What is Mastitis?
Mastitis is inflammation of the breast tissue in your mammary glands often caused by blocked milk ducts but sometimes involves an infection. The condition most commonly affects women who are breastfeeding (lactating women).
How Does Mastitis Develop?
Mastitis develops when certain bacteria (typically staphylococci or streptococci) from the baby's mouth enters the milk ducts through your breast nipple.
Mastitis can occur with or without infection present.
Mastitis without infection
- This is caused by milk stasis. Here, mastitis occurs when milk builds-up within your breast tissue and is trapped in the breast due to the clogging of milk ducts.
Mastitis with infection
- This is caused by bacteria. Here, the bacteria from your baby’s mouth enters your breast tissue via the cut or cracked nipple and infects the breast tissue to cause inflammation.
Who is at Risk of Mastitis?
You are at increased risk of developing mastitis if you are:
- Breastfeeding with cracked or sore nipples
- Breastfeeding using only one position
- Wearing a bra that is tight-fitting leading to restriction of milk flow
- Having previous episodes of mastitis while breastfeeding
- Feeling extreme tiredness or fatigue or stress
- Using an improper nursing technique
- Poor nutritional intake
In situations like those listed above, there is every possibility of milk build-up within the breasts leading to infection of the breast tissue.
Signs and Symptoms
The most common symptoms of mastitis include:
- Breast tenderness, abnormal swelling, redness and warm to the touch
- Pain or burning sensation in the breast while feeding the baby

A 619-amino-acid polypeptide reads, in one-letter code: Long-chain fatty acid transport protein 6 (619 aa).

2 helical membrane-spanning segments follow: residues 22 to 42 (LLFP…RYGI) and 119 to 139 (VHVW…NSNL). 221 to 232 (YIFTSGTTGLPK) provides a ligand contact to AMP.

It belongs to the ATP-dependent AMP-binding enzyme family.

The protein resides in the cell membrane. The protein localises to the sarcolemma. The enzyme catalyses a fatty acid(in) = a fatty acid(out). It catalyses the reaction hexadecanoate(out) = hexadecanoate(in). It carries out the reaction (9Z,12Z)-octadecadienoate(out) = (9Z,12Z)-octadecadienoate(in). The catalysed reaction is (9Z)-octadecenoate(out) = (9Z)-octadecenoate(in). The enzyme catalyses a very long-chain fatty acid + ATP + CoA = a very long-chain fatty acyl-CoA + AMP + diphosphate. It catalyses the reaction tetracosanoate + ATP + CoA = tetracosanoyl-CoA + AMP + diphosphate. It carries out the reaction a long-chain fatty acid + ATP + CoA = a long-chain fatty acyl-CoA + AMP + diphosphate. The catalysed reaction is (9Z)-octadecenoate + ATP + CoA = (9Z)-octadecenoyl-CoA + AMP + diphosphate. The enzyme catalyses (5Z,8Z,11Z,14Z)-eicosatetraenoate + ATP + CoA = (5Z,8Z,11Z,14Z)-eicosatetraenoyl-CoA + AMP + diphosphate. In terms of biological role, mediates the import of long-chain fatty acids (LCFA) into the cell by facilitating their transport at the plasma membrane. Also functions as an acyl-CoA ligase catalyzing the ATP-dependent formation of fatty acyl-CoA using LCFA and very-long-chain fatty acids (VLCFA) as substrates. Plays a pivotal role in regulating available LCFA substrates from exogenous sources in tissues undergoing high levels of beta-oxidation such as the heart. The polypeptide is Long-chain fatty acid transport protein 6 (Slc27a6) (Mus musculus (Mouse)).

- Breast tissue thickening and itching or development of a lump in the breast
- Feeling run down (fatigue, tiredness), chills and illness
- Flu-like body aches and occasionally fever of 101 F (38.3 C) or more
Possible Complications of Mastitis
If mastitis is not treated appropriately and adequately, it may progress and result in a localised collection of pus in your breast tissue (breast abscess). The condition may turn severe and can even be fatal if untreated.
Mastitis is easy to detect and normally diagnosed clinically (examination of the actual patients). Your doctor will first physically examine the affected area, then ask you a few questions and finally look for symptoms of mastitis. Once confirmed of the condition, the doctor will prescribe treatment.
However, if you do not respond to the initial treatment, your milk sample may be taken to test for other conditions including cancer.
Treatment of mastitis depends on the severity of the condition and ranges from antibiotic prescription to minor surgery.
Initially, you will be administered antibiotics intravenously (through veins) or orally (through the mouth) to eradicate the bacterial infection.
Treatment notwithstanding, mastitis can recur during breastfeeding in case you:
- Have sore nipples or plugged ducts
- Have breasts not fully emptied of milk
- Do not finish the antibiotic course for original infection
- Have a history of lumps
- Suffer from low iron (anaemia) or stress
- Wear tight clothing
- Are a smoker
If the condition does not improve despite the treatment, your doctor will recommend a simple surgery that involves “incision and drainage”.
Mastitis symptoms will clear up within a few days if you carefully follow the doctor’s treatment directions and complete the entire prescribed antibiotics course.
Prevention of Mastitis
The following tips can help you to minimize or prevent your chances of getting mastitis:
- Keep your nipples crack free and breastfeed frequently
- Fully drain the milk from your breasts while feeding
- Allow your baby to empty one breast before switching to another
- Change the position of breastfeeding every time
- Allow your baby to latch on properly during feedings
- Quit or stop smoking if you are a smoker
Speak to your doctor before starting breastfeeding so they can provide instructions and tips for successful breastfeeding.